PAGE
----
Sovereigns

Futures Sell Off As Soaring Dollar Weighs On Risk, European Yields Slide To Fresh Record Lows

As noted earlier, starting early with the overnight session there was already some serious fireworks in Asia, when first the USDJPY soared then tumbled, pushing the Nikkei lower some 0.7% with it, driven entirely by the surge in Dollar which rose to a fresh 12 year high overnight after gaining as much as 0.59%, in an extension of Friday’s post-NFP gains. Additionally, the EUR/USD slipped below 1.0800 to touch its lowest level since Sept’03 while USD/JPY rose above 122.00 for the first time since Jul’07, after breaching long-term resistance at 121.85. However, in recent trade the pair has seen a straight line sell-off which in turn has sent US equity futures sliding, and the ES down about 14 points as of this moment. Meanwhile, the frontrunning of the ECB continues, with German 10 Year yields sliding -3bps to 0.281%, the lowest in series history. Also touching fresh record lows were Austrian, Belgian, Dutch, Finnish, Irish, Italian, Spanish 10 Year rates.

The Great Bund Short Slaughter

With the world and his cat positioned for spread compression in European peripheral sovereigns ahead of the ECB's Q€, the natural 'short' that weighs on Bunds (against Spain, Italy, Portugal etc.) is being massively squeezed this morning. 10Y Bund yields have ripped 11bps from the start of the ECB press conference... in context, that's a 25% collapse in yield.

ECB Will Cut Rates To Minus 3%: JP Morgan

Should a tail event such a deflationary spiral or Grexit occur, limits on ECB asset purchases will put Mario Draghi at a disadvantage as other central banks race to the bottom. JP Morgan says this will force the ECB to cut interest rates for cash deposits to minus 3% while the dollar will appreciate by 20%, reaching parity with euro in 2015.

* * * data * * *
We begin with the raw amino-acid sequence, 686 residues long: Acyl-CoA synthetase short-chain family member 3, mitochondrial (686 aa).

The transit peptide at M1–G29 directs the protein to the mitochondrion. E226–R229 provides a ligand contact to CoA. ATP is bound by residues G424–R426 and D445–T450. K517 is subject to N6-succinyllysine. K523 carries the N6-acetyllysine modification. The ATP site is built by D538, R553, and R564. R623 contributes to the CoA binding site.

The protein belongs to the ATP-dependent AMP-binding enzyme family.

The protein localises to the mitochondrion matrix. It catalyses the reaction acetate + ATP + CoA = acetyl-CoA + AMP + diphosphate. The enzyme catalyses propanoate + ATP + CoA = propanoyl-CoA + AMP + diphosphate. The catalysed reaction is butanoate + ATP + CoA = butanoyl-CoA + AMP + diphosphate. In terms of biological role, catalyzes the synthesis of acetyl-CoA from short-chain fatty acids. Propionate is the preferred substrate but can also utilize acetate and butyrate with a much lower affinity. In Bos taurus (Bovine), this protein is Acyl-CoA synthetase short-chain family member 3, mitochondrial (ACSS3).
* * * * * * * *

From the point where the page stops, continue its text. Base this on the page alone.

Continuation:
A Complete Preview Of Q€ — And Why It Will Fail

To be sure, we’ve written quite a bit lately about the ECB’s upcoming plunge into the world of 13-figure debt monetization (or as we call it, Draghi’s Waterloo), and while we hate to beat a dead horse, the sheer lunacy of a bond buying program that is only constrained by the fact that there simply aren’t enough bonds to buy, cannot possibly be overstated. Here is everything you need to know about Q€ ahead of the ECB's Thursday meeting.

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Euro-denominated emerging market sovereign issuance will soar to its highest levels in 10 years on the back of the European Central Bank's quantitative easing programme, as issuers outside the eurozone seek to take advantage of falling euro yields, according to bank analysts.

The Ultimate "Easy Money Paradox": How The ECB's Previous Actions Are Assuring The Failure Of Its Current Actions

The problem, as several sources told Reuters last week, is that there simply aren’t a lot of willing sellers. Ironically, the ECB’s own policy maneuvers are ultimately responsible for creating this situation. That is, the fallout from previous forays into ultra accommodative monetary policy is now hampering the implementation of quantitative easing - call it the ultimate easy money paradox.